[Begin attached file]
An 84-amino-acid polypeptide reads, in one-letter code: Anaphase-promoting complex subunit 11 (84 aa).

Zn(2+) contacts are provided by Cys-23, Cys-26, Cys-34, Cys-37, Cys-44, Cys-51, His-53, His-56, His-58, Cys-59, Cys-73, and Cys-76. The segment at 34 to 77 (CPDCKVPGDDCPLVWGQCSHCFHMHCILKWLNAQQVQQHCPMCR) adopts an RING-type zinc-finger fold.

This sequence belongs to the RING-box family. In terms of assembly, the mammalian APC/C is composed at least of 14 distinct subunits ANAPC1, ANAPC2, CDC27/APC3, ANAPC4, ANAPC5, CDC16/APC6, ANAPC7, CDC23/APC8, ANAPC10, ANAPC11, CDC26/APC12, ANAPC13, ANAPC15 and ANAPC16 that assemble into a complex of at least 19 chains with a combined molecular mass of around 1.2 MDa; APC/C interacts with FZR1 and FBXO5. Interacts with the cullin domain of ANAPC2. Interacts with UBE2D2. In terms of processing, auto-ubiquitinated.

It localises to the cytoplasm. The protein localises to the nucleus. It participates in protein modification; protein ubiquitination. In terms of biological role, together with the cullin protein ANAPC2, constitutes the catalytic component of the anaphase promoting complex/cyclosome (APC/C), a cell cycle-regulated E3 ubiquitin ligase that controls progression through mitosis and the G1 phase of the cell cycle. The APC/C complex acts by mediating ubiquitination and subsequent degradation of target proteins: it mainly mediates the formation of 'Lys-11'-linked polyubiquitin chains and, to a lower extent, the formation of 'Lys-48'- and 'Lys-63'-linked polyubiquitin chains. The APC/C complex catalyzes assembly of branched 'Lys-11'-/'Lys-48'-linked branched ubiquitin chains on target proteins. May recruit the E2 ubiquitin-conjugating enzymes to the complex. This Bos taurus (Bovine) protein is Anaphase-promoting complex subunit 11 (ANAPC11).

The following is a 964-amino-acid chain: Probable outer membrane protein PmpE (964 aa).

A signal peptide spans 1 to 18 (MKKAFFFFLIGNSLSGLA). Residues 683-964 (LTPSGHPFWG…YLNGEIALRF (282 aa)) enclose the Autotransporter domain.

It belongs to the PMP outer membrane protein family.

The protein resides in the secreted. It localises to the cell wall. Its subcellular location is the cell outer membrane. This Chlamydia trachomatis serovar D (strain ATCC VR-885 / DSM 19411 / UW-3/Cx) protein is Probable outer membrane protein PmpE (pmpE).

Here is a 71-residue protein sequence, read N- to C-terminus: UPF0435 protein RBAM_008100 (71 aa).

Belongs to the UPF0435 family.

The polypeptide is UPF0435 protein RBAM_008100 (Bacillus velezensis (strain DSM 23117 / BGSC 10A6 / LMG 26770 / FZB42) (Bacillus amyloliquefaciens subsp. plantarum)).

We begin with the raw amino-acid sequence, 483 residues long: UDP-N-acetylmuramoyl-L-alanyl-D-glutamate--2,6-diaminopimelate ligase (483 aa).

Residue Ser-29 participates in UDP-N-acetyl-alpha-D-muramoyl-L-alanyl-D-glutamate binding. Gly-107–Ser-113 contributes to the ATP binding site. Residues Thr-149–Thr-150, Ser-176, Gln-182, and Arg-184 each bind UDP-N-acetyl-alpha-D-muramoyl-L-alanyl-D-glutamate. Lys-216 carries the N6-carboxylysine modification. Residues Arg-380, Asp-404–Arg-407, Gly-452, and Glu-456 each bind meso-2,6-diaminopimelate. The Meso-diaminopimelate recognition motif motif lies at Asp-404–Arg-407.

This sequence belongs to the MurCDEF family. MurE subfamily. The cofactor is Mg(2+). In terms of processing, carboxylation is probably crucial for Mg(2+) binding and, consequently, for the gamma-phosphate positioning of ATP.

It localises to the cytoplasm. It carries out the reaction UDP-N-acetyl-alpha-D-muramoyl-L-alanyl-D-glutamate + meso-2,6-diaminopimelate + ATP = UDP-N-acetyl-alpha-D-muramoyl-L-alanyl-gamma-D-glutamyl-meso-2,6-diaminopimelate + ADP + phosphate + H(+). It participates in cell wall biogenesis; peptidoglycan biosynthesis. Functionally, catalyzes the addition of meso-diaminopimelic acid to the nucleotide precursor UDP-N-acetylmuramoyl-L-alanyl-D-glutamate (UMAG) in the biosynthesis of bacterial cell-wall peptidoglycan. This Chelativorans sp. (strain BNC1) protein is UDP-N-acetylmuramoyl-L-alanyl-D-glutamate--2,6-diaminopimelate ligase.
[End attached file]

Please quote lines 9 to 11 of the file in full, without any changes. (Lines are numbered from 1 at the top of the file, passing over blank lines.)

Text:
Here is a 71-residue protein sequence, read N- to C-terminus: UPF0435 protein RBAM_008100 (71 aa).

Belongs to the UPF0435 family.

The polypeptide is UPF0435 protein RBAM_008100 (Bacillus velezensis (strain DSM 23117 / BGSC 10A6 / LMG 26770 / FZB42) (Bacillus amyloliquefaciens subsp. plantarum)).